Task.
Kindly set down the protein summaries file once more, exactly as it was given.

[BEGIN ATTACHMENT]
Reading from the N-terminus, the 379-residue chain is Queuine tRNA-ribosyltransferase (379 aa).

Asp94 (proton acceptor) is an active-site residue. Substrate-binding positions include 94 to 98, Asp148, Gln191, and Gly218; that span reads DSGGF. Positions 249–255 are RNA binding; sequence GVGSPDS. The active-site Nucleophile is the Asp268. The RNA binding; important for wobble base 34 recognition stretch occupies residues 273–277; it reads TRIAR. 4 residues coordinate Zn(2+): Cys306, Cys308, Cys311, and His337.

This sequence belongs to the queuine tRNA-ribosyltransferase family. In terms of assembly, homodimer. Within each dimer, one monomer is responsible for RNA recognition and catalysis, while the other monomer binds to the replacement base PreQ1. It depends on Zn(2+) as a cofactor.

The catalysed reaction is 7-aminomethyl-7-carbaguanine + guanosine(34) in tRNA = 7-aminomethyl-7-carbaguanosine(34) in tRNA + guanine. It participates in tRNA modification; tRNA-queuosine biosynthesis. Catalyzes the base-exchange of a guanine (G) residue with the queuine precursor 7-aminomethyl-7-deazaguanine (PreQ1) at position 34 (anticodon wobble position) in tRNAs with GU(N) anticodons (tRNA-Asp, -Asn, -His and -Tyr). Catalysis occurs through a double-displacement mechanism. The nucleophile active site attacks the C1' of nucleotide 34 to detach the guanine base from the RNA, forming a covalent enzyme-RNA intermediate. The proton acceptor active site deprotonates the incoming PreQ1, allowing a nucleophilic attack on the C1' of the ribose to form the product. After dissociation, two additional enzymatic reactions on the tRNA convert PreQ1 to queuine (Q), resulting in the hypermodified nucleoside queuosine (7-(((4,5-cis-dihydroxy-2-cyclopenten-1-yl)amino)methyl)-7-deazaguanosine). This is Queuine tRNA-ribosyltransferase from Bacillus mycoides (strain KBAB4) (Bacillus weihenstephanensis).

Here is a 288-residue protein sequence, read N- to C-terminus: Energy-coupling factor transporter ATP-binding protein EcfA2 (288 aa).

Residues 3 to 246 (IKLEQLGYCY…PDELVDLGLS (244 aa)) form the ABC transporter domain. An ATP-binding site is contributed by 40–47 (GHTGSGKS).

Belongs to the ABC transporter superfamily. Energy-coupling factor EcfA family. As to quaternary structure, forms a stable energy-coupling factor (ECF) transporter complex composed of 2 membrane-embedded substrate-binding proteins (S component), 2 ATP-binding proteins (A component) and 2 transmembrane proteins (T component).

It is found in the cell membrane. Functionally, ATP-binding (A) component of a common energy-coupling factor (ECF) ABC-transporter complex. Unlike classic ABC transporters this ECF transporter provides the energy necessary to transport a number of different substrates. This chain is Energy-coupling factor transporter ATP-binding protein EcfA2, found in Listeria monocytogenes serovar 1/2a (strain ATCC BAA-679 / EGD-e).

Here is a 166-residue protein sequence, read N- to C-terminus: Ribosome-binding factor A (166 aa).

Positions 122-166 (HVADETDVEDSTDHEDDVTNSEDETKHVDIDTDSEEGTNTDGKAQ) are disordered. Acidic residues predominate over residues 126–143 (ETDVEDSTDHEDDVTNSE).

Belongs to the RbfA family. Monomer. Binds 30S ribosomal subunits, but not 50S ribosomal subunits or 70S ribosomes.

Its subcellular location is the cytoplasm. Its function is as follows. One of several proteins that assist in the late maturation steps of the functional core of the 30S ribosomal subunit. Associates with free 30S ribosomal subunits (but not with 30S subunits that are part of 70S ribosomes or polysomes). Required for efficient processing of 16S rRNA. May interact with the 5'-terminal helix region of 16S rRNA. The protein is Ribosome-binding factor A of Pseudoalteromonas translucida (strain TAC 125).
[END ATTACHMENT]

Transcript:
Reading from the N-terminus, the 379-residue chain is Queuine tRNA-ribosyltransferase (379 aa).

Asp94 (proton acceptor) is an active-site residue. Substrate-binding positions include 94 to 98, Asp148, Gln191, and Gly218; that span reads DSGGF. Positions 249–255 are RNA binding; sequence GVGSPDS. The active-site Nucleophile is the Asp268. The RNA binding; important for wobble base 34 recognition stretch occupies residues 273–277; it reads TRIAR. 4 residues coordinate Zn(2+): Cys306, Cys308, Cys311, and His337.

This sequence belongs to the queuine tRNA-ribosyltransferase family. In terms of assembly, homodimer. Within each dimer, one monomer is responsible for RNA recognition and catalysis, while the other monomer binds to the replacement base PreQ1. It depends on Zn(2+) as a cofactor.

The catalysed reaction is 7-aminomethyl-7-carbaguanine + guanosine(34) in tRNA = 7-aminomethyl-7-carbaguanosine(34) in tRNA + guanine. It participates in tRNA modification; tRNA-queuosine biosynthesis. Catalyzes the base-exchange of a guanine (G) residue with the queuine precursor 7-aminomethyl-7-deazaguanine (PreQ1) at position 34 (anticodon wobble position) in tRNAs with GU(N) anticodons (tRNA-Asp, -Asn, -His and -Tyr). Catalysis occurs through a double-displacement mechanism. The nucleophile active site attacks the C1' of nucleotide 34 to detach the guanine base from the RNA, forming a covalent enzyme-RNA intermediate. The proton acceptor active site deprotonates the incoming PreQ1, allowing a nucleophilic attack on the C1' of the ribose to form the product. After dissociation, two additional enzymatic reactions on the tRNA convert PreQ1 to queuine (Q), resulting in the hypermodified nucleoside queuosine (7-(((4,5-cis-dihydroxy-2-cyclopenten-1-yl)amino)methyl)-7-deazaguanosine). This is Queuine tRNA-ribosyltransferase from Bacillus mycoides (strain KBAB4) (Bacillus weihenstephanensis).

Here is a 288-residue protein sequence, read N- to C-terminus: Energy-coupling factor transporter ATP-binding protein EcfA2 (288 aa).

Residues 3 to 246 (IKLEQLGYCY…PDELVDLGLS (244 aa)) form the ABC transporter domain. An ATP-binding site is contributed by 40–47 (GHTGSGKS).

Belongs to the ABC transporter superfamily. Energy-coupling factor EcfA family. As to quaternary structure, forms a stable energy-coupling factor (ECF) transporter complex composed of 2 membrane-embedded substrate-binding proteins (S component), 2 ATP-binding proteins (A component) and 2 transmembrane proteins (T component).

It is found in the cell membrane. Functionally, ATP-binding (A) component of a common energy-coupling factor (ECF) ABC-transporter complex. Unlike classic ABC transporters this ECF transporter provides the energy necessary to transport a number of different substrates. This chain is Energy-coupling factor transporter ATP-binding protein EcfA2, found in Listeria monocytogenes serovar 1/2a (strain ATCC BAA-679 / EGD-e).

Here is a 166-residue protein sequence, read N- to C-terminus: Ribosome-binding factor A (166 aa).

Positions 122-166 (HVADETDVEDSTDHEDDVTNSEDETKHVDIDTDSEEGTNTDGKAQ) are disordered. Acidic residues predominate over residues 126–143 (ETDVEDSTDHEDDVTNSE).

Belongs to the RbfA family. Monomer. Binds 30S ribosomal subunits, but not 50S ribosomal subunits or 70S ribosomes.

Its subcellular location is the cytoplasm. Its function is as follows. One of several proteins that assist in the late maturation steps of the functional core of the 30S ribosomal subunit. Associates with free 30S ribosomal subunits (but not with 30S subunits that are part of 70S ribosomes or polysomes). Required for efficient processing of 16S rRNA. May interact with the 5'-terminal helix region of 16S rRNA. The protein is Ribosome-binding factor A of Pseudoalteromonas translucida (strain TAC 125).